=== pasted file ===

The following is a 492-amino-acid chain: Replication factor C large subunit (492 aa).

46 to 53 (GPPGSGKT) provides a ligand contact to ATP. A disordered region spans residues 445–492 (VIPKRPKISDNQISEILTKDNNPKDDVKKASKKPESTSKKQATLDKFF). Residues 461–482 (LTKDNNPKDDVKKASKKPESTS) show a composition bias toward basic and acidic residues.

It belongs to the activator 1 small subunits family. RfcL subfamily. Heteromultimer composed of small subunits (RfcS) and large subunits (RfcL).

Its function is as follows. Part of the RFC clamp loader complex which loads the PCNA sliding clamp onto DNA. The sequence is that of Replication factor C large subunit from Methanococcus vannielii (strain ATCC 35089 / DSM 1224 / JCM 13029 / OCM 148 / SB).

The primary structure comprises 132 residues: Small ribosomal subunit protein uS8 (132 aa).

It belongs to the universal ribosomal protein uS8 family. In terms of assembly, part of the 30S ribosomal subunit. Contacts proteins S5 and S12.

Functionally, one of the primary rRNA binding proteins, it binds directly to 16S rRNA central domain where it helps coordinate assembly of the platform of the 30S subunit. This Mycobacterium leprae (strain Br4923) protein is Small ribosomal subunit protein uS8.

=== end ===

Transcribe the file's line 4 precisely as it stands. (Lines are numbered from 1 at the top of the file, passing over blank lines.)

Its function is as follows. Part of the RFC clamp loader complex which loads the PCNA sliding clamp onto DNA. The sequence is that of Replication factor C large subunit from Methanococcus vannielii (strain ATCC 35089 / DSM 1224 / JCM 13029 / OCM 148 / SB).